Act campaign manager says quitting before verdict could damage party brand

Act MP John Banks should remain in Parliament to represent Epsom voters rather than resigning ahead of a court decision that could see him face the humiliation of being forced out if he is convicted, the party's campaign director Richard Prebble says.

Act MP John Banks will remain in Parliament until it rises at the end of July despite being found guilty of filing a false election return today, Parliament's Speaker David Carter has confirmed. Mr Banks was today found guilty of knowingly filing a false electoral return during his 2010 Auckland mayoralty bid, an offence severe enough to see him automatically ejected from Parliament.

Mr Banks is facing Opposition calls for his resignation after he was found guilty of filing a false electoral return during his 2010 Auckland Mayoral campaign.

However, Mr Banks was not convicted, an event which would trigger his automatic ejection from Parliament and also the loss of his status as a Justice of the Peace.

Mr Banks' lawyer David Jones QC says he will be making an application for a discharge without conviction. Until a court decision on that and Mr Banks' sentencing on August 1 - the day after Parliament rises for the September election - he and the Government will face Opposition attacks over his continued presence in Parliament.


National Party-aligned blogger David Farrar yesterday wrote that would be "a significant distraction for the Government".

While it was a decision purely for Mr Banks who had every constitutional right to stay on until a conviction was entered, "I think John Banks came into politics with very honourable motives, and I think resigning would be in the same spirit".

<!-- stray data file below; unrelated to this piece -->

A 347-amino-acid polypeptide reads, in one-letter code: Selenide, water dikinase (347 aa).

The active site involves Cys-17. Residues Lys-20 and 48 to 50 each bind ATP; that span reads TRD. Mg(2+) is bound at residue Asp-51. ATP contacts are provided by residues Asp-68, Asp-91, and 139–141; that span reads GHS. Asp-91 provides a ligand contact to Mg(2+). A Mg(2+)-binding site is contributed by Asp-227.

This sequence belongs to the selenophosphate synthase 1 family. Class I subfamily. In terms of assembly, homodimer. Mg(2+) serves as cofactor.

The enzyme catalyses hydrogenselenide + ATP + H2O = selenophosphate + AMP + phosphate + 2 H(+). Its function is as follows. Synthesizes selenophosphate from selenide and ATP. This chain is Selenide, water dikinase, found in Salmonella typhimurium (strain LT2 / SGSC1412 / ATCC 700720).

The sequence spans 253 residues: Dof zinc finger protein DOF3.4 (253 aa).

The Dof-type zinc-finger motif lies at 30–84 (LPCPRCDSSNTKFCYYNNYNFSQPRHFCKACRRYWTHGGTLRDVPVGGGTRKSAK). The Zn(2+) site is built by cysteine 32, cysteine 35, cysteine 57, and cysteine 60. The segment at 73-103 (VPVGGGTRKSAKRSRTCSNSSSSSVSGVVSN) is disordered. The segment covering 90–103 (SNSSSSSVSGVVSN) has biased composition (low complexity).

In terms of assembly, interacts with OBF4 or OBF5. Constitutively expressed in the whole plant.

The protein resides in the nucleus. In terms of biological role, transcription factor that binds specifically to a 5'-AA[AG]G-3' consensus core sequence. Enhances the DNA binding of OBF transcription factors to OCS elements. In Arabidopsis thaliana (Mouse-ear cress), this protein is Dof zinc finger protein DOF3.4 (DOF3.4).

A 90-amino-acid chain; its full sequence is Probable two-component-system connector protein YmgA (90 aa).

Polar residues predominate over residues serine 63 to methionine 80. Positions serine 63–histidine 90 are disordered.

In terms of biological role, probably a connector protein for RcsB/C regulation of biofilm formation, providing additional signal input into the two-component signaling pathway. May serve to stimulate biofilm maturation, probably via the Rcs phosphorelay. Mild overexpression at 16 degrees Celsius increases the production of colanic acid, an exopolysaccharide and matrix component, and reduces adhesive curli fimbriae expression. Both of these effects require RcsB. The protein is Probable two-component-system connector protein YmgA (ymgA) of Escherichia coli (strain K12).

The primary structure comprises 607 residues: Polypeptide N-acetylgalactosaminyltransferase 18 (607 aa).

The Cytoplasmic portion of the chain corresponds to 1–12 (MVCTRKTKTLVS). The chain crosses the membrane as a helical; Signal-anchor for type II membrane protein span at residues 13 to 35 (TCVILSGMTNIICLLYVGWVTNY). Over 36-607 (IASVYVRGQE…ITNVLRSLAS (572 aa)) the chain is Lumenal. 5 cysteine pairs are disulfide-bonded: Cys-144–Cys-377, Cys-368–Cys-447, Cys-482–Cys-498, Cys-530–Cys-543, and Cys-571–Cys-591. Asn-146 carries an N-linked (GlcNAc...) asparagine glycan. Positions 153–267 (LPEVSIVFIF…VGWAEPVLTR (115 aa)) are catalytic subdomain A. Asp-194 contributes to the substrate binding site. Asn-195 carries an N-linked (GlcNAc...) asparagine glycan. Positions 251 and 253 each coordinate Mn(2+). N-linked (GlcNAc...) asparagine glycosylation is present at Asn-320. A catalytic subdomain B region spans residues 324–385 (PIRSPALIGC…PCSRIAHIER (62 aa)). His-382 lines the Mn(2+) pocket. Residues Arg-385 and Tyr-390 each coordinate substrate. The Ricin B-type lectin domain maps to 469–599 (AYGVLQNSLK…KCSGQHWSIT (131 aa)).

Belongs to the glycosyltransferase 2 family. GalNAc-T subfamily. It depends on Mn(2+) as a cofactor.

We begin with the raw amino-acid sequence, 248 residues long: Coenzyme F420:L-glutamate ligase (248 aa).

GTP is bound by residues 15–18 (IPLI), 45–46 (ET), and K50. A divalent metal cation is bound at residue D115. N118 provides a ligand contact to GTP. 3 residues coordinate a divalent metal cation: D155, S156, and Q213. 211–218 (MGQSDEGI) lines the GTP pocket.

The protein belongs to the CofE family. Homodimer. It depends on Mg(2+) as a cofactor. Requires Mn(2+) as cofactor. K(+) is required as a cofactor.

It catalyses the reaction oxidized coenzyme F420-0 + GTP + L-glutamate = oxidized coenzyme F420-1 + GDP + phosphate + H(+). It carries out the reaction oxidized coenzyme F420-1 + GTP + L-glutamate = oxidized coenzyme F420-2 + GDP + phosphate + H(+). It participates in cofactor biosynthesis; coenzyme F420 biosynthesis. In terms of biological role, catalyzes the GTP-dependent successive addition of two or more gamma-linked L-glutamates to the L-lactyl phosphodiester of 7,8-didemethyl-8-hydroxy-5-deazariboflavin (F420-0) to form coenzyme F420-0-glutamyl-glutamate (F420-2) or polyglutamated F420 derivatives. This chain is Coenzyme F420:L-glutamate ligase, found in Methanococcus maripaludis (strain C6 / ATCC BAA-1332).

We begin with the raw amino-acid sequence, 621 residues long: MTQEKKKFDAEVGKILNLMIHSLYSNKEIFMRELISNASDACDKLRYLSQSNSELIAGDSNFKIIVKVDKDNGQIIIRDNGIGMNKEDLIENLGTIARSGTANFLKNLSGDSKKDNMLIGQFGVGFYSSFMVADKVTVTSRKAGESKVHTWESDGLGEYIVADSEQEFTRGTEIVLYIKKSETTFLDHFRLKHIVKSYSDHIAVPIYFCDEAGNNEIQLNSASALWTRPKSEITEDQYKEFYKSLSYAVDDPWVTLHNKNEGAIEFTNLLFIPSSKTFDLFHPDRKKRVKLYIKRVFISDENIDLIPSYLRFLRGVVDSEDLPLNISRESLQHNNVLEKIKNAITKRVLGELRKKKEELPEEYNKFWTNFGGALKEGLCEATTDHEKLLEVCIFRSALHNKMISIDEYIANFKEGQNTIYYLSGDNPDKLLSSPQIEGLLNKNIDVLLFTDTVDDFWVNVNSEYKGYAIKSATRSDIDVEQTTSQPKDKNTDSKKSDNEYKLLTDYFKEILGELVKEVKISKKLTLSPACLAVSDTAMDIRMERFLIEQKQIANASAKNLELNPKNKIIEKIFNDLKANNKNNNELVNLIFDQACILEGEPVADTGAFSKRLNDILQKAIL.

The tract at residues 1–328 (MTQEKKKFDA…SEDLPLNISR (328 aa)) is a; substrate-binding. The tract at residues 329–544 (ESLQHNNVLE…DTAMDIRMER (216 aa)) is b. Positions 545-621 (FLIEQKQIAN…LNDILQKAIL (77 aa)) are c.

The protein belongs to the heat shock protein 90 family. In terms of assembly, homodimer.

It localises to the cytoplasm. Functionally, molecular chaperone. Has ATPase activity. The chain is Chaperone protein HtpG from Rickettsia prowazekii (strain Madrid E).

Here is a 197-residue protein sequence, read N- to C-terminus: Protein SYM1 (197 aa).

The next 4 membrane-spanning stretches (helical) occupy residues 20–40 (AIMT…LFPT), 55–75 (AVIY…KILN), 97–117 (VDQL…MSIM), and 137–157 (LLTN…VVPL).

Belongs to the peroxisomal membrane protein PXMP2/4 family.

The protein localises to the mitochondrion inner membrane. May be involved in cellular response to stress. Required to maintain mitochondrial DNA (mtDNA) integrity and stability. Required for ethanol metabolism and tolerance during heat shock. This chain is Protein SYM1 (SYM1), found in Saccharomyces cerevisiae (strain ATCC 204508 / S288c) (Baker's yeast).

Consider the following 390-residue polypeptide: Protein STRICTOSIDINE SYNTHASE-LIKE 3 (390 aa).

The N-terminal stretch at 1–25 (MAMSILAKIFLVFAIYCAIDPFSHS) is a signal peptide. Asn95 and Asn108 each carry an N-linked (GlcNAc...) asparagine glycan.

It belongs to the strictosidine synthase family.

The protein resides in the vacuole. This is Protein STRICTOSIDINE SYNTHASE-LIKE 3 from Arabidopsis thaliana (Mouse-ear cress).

Neither Mr Banks nor Act Leader Jamie Whyte returned the Weekend Herald's calls yesterday, but Mr Prebble said he "wouldn't think for a minute" that Mr Banks would prefer to resign before a decision on a conviction.

"Mr Banks has been elected to Parliament and as such the people of his electorate are entitled to have a Member of Parliament. He hasn't been convicted, he may not be convicted, and as such he should continue being a member of Parliament."

Mr Prebble also downplayed the seriousness of the offence Mr Banks had been found guilty of, which carries a maximum penalty of two years imprisonment.

"We're acting as though this is some heinous crime. No it isn't, it's just a clerical error".

Mr Prebble said the affair had "probably" had an effect on Act, but in a recent Roy Morgan poll taken while Mr Banks' trial was proceeding, the party's support rose while that for Labour and the Greens went down.

"If he was to quit as a member of Parliament when he hasn't been convicted, that might damage Act's brand."


Mr Banks' friend and supporter in court this week Michelle Boag, said she didn't know whether he intended resigning.

"I'm sure he hasn't made up his mind about that yet, obviously he's got a lot of things to think about, and he's got to take legal advice on his position."

Prime Minister John Key said Mr Banks' immediate political future was not something he could comment on.

"Ultimately that's a question you have to direct at Mr Banks.

"He's got a number of options available to him."

Asked what his advice to Mr Banks would be, he replied: "The reality is I can't offer him advice any more than I could offer David Cunliffe advice on whether he should resign".

Meanwhile, Royal Federation of NZ Justices' Associations registrar Alan Hart confirmed any JP convicted of a crime punishable by imprisonment is compulsorily deregistered if they don't resign before then.

When asked whether Mr Banks should resign, Dr Whyte yesterday told National Radio he wanted his sole MP "to follow due process".

Dr Whyte said he hadn't been in touch with Mr Banks since the verdict and "I'm not quite sure what his intentions are on this".

He hadn't spoken with Mr Banks because "these events don't really concern the Act Party".

"John isn't involved in our campaign, he isn't going to be an MP after the next election and this is as far as we're concerned because this was to do with his mayoral campaign.

"This is not an Act Party issue," Dr Whyte said.